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When Chris Harris made his senior premier cricket debut he was still at secondary school. Now, he’s on the brink playing at the same level more than three decades later.
Harris, now an account manager for MediaWorks predominantly in radio, personified the definition of all-rounder during the 1990s and 2000s. Harris not only contributed with bat and ball, but is also widely regarded as one of New Zealand’s greatest ever fielders. He says his exploits in the field can be thanked in part to his two older brothers Ben and Tim.
“They were four or five years older than me so after learning to walk I spent the first three years in the field and I learnt very quickly that fielding is very important, not just because it’s important to cricket, but if I dropped a catch or missed a run out they would beat me up,” said Harris.
“I was lucky enough that they eventually taught me to bowl, although they did a pretty poor job of that because I’ve got a very bad technique . . . I think I was maybe trying to copy Lance Cairns in the early days and then I could never stop it.”
Just days after celebrating his 21st birthday Harris made his international one-day debut for New Zealand in a one-day in a loss to Australia at the Sydney Cricket Ground in 1990.
“I remember Andrew Jones getting so much abuse that when we got a wicket he came in and said: ‘Right guys I’ve had enough, I’m going to call 99 then jump over the fence and pick out a spectator and start hitting them, I want you guys to follow me’. So Martin Crowe was the captain and he said: ‘Right Andrew you come into the circle and Chris you go out there,” said Harris.
Throughout his international career Harris remembers some of his highest of highs coinciding with equally as emphatic lows.
Harris played in four World Cups for New Zealand. The 1992 World Cup is the one he remembers the most fondly, but also as the most sombre. New Zealand topped pool play before losing to eventual winners Pakistan by four wickets in a semi-final at Eden Park.
“People don’t remember, but we were coming off a three-nil series loss to England leading into the World Cup, so the expectations weren’t good. We had been doing a lot of planning and I remember that first game against Australia how amazing the crowd were and from that day forward when we beat Australia at Eden Park in front of about 40,000 people, just the following and the support was amazing,” said Harris.
“[In the semi-final] to watch senior players like Martin Crowe and Rod Latham who was a pretty hard man, to watch them effectively crying walking around the boundary was sombre and tough to take,” said Harris.
Four years later Harris’ highest one-day score of 130 came in a six-wicket loss to Australia in the quarter-final of the 1996 Cricket World Cup. However, the great individual display wasn’t enough to stop Australia reaching the target of 286 with 13 balls to spare.
In 2000 Harris played a key role in New Zealand chasing down India’s total of 264 to win the final of the ICC Champions Trophy. New Zealand were battling at 132/5 midway through the innings before Harris contributed 46 with the bat during a crucial 122 sixth-wicket partnership with Chris Cairns which ultimately laid the platform for the four-wicket victory with two balls to spare.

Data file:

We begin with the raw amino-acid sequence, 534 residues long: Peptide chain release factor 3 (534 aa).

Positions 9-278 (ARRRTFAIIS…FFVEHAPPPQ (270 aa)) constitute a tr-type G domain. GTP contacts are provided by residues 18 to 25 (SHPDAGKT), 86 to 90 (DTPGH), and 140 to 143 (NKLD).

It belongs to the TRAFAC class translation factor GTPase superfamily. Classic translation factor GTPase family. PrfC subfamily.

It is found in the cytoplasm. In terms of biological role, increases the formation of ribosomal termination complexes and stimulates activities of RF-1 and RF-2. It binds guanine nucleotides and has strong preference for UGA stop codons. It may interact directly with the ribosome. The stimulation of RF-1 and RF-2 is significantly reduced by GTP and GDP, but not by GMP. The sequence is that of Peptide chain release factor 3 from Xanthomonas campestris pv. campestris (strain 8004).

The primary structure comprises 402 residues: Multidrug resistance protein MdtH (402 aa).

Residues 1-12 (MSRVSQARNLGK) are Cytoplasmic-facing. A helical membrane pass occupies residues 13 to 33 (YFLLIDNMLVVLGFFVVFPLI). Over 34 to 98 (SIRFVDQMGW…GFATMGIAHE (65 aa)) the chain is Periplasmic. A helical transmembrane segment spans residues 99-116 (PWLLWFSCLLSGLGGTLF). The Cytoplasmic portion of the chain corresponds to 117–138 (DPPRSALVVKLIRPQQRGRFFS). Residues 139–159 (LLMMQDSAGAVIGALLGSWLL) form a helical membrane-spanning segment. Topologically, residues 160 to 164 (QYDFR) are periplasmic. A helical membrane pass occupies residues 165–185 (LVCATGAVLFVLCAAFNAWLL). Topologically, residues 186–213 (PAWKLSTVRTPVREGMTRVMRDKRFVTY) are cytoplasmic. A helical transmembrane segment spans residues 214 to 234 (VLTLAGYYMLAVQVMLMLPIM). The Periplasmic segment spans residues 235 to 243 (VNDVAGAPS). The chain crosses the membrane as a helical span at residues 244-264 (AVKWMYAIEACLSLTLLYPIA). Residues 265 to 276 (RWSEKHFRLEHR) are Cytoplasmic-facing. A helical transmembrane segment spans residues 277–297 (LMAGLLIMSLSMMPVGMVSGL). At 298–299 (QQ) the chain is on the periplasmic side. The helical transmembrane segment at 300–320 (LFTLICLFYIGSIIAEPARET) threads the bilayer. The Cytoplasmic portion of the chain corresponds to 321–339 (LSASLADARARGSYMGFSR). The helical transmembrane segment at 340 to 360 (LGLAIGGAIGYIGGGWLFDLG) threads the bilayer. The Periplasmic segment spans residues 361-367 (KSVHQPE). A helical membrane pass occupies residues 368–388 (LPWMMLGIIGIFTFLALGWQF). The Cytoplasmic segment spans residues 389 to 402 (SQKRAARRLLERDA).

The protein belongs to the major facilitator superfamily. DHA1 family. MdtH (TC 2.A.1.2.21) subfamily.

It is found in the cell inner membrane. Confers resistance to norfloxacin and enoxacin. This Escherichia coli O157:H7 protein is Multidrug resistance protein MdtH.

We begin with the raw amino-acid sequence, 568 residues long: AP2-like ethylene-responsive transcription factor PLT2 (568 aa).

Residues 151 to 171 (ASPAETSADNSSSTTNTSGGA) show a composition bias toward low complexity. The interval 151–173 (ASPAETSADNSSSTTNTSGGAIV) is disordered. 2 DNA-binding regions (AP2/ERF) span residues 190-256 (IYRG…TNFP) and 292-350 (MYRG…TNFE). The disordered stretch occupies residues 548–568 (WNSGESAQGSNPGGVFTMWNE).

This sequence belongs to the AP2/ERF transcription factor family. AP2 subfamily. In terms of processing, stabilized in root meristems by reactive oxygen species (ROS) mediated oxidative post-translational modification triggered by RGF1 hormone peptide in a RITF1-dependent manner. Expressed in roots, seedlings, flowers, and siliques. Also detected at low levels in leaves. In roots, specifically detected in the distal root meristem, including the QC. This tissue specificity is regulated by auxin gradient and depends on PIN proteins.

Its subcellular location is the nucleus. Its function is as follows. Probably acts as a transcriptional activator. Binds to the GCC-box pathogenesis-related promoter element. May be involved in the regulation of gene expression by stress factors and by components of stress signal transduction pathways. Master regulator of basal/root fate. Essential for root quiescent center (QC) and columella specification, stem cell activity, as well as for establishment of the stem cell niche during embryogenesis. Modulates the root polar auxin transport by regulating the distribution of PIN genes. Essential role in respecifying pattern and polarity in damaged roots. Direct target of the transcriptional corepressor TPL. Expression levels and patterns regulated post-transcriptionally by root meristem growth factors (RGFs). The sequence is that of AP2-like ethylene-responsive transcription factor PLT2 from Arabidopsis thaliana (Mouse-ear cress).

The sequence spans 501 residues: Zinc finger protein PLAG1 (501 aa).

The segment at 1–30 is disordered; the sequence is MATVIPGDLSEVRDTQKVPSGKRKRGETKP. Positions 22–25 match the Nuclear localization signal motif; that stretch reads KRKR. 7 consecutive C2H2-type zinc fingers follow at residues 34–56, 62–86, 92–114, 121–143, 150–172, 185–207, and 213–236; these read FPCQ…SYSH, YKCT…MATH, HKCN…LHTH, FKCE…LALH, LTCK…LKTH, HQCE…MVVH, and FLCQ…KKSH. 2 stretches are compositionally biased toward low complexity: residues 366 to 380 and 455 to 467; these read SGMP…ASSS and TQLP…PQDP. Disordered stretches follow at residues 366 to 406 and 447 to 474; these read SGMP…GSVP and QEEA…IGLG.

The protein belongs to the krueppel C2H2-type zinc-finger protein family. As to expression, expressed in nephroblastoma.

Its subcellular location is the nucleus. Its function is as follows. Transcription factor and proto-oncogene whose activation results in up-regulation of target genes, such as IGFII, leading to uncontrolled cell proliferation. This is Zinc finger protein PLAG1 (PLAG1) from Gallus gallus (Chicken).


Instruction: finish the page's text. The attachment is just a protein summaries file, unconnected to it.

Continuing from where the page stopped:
“It was like being shot in the arm. I literally couldn’t move my arm. I tried practising to bowl and I realised I had no chance, so I went up to Flem[ing] at the end of the over and said: ‘I don’t think I can bowl mate I’ve got to go off,” he said.
Later in the match New Zealand found themselves 166/8 and still 95 runs short of Australia’s total and the prospect of Harris batting didn’t look likely. However, an inspired not-out innings from Kyle Mills which included four sixes meant New Zealand were just 26 runs short of victory when the ninth wicket fell.
Harris scored just four runs from six deliveries - many of which arrived at 150km/h and aimed directly at his shoulder from Brett Lee – before being bowled by Glen McGrath 17 runs short of the total.
“I remember getting my arms up to play the ball and the pain was quite unbearable. I had obviously taken a lot of paracetamol and codeine, so I was a little bit out of it, but it was a little bit sad because we got so close.”
In one-day international cricket Harris scored 4379 runs at an average of 29. He also took 203 wickets at an average of 37.50. However, more impressively he carried an economy rate of just 4.28 runs per over, Harris never established himself a regular in the New Zealand test side. He made just 23 appearances between 1992 and 2002 resulted in a disappointing batting average of 20.44 and an ineffective bowling average of 73.12.
“In the early days I was always led to believe test cricket was a defensive game and if you look now it’s not at all. If I had my time again I would have played my test cricket like my one-day cricket,” he said.
Harris continued playing domestically for Canterbury until 2010 as well as stints in India and two years of playing and coaching in Zimbabwe before a year playing for Papatoetoe in Auckland.
Upon returning to Christchurch Harris began working in sales and continued to play club cricket for Sydenham – which he has no plans of giving up on anytime soon.
He has also now involved with Sky Sport’s commentary team and will cover many domestic T20 games during December and January.